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Impact of Covid-19 on Trucking and Logistics Sector – Part 1

Impact of Covid-19 on Trucking and Logistics Sector – Part 1
Reading Time: 3 minutes

Snapshot of Trucking and Logistics pre-Covid

According to the Logistics Skill Council – a non-profit organization set up by the Ministry of Skill Development and Entrepreneurship – logistics is a $150 billion industry where 99% of the market is unorganized (such as owners of less than 5 trucks, affiliated to a broker or a transport company, small warehouse operators, customs brokers, freight forwarders etc). Hence, the sector has seen a very slow uptake in technology adoption.

The emergence of e-commerce in India has changed the face of the logistics industry in the country. The implementation of GST has streamlined the state-wise tax structure ensuring the seamless movement of goods across the nation. The government has recognized the need to promote growth in the sector, launching projects focused on infrastructure development – Sagarmala and Bharatmala.

The government initiated ‘Make in India’ program is a significant leap towards making India the manufacturing hub of the world. Add to that, the enforced paralysis due to Covid-19 has resulted in a lot of backlash against China – the current manufacturing hub for many countries. These events have given India an opportunity to make its mark on a global level and the need for that is unprecedented.

COVID-19 Impact on Logistics Sector

Indian Trucking Activity March and April 2020

Source: Blackbuck

India's Trucking Recovery Post-Lockdown COVID-19

Trucking – The Road Ahead

The impact of COVID-19 on logistics sector has brought with it a number of challenges.

From a stakeholder’s lens, lack of health security and protection for drivers is a major concern and this causes drivers to refuse trips. Along with that, small transporters and fleet owners face cash flow issues as large parts of the economy were on a standstill.

On the supply-side, challenges such as labour shortage, distributed supply base, volatile oil prices, poor infrastructure to access demand, and uncertainty around regulations with respect to the movement of goods are leading to disparate freight prices and creating an imbalance between demand and supply.

The Need of the Hour

The government has been very proactive in trying to control the outbreak of COVID-19 until now. The tapering growth rate of COVID-19 and removal of restrictions over time in a phased manner will significantly contribute to the recovery process of the logistics sector.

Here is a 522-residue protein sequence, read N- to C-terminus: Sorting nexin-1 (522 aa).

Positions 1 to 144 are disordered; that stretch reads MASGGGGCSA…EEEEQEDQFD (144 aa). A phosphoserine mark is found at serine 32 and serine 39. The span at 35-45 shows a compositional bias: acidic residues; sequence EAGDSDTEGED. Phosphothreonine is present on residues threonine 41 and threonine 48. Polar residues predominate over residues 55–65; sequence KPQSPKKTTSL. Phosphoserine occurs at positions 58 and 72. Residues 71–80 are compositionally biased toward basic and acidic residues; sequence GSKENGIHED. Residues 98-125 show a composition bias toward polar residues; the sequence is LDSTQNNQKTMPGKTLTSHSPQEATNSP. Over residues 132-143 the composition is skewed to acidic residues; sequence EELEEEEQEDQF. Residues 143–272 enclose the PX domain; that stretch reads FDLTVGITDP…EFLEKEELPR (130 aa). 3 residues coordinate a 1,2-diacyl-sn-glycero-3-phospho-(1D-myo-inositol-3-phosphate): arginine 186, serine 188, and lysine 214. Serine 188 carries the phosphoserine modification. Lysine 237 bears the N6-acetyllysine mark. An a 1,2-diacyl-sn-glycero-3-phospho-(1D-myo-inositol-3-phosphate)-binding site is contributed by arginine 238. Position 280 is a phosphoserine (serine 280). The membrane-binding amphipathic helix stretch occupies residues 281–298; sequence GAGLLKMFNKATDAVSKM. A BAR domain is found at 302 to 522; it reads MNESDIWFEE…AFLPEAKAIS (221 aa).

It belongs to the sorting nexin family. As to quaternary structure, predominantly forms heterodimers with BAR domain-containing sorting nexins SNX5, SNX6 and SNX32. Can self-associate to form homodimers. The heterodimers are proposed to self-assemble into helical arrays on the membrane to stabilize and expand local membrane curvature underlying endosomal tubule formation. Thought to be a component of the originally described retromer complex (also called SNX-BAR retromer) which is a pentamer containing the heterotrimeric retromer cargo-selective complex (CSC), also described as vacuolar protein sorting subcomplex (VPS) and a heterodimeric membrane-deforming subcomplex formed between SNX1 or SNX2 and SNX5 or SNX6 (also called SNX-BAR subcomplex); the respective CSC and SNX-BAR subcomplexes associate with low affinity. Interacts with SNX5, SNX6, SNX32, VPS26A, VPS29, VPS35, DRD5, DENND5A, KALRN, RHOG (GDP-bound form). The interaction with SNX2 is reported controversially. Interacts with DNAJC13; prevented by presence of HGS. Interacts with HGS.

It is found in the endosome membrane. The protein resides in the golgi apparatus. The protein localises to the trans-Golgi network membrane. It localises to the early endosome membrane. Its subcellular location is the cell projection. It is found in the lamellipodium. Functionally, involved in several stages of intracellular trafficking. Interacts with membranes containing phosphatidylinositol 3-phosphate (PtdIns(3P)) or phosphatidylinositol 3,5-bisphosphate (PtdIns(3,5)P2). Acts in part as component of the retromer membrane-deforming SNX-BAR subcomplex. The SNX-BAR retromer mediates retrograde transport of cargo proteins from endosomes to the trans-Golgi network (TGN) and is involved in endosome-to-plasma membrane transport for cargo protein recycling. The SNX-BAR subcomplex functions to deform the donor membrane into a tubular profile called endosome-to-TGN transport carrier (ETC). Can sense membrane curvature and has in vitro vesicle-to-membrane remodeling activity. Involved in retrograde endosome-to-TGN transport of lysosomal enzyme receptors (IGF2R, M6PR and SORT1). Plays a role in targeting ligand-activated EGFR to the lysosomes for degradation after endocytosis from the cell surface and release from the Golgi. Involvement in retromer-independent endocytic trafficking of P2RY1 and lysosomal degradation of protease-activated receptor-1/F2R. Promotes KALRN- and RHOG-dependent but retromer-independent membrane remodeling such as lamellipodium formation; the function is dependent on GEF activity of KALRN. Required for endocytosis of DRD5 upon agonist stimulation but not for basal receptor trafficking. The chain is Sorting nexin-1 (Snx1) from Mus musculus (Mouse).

But, there is a slew of other measures that need to be taken so that the logistics/trucking industry gets back to normal.

  • We need to resume the manufacturing of goods – this is needed to re-establish the mismatch balance between supply and demand. This mismatch will also be addressed by providing wider access to trucks and loads
  • There is a need for financial relief to truck owners, transporters, distributors, farmers, and the agent community to help them recover from the loss of business due to the lockdown
  • At the forefront of these is a need to ensure health security to the blue-collar workforce including truck drivers. They should resume working in a way that is safe such that they aren’t exposed to the dangers of COVID-19

Light At The End Of The Tunnel?

While the future remains largely uncertain, we could hope to see a modest recovery in the trucking sector. It took 33 days from the announcement of lockdown for China’s trucking industry to recover to 44% of pre-COVID levels. India took 35 days for the same. The industry in China recovered close to 70% by the 46th day, and we have seen a recovery in India’s trucking industry to be along the same lines as that of China.

China's Trucking Recovery COVID-19

  • All stakeholders are looking for a larger pool of carriers and shippers today due to the disruption in their already fragmented ecosystem. This is pushing people to adopt digital discovery platforms to look for relevant demand and supply channels.
  • The demand-supply patterns have reset the pricing benchmarks – people prefer to have data-backed insights to price their freight.
  • The documentation and payments in this industry are heavily dependent on manual intervention – to the extent of needing hard copy documents to receive payments. We are seeing many of the shippers moving to e-documentation and digital payment methods. This has accentuated even more now, because of social distancing norms related to avoiding human contact.

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Impact of Covid-19 on Trucking and Logistics Sector – Part 1
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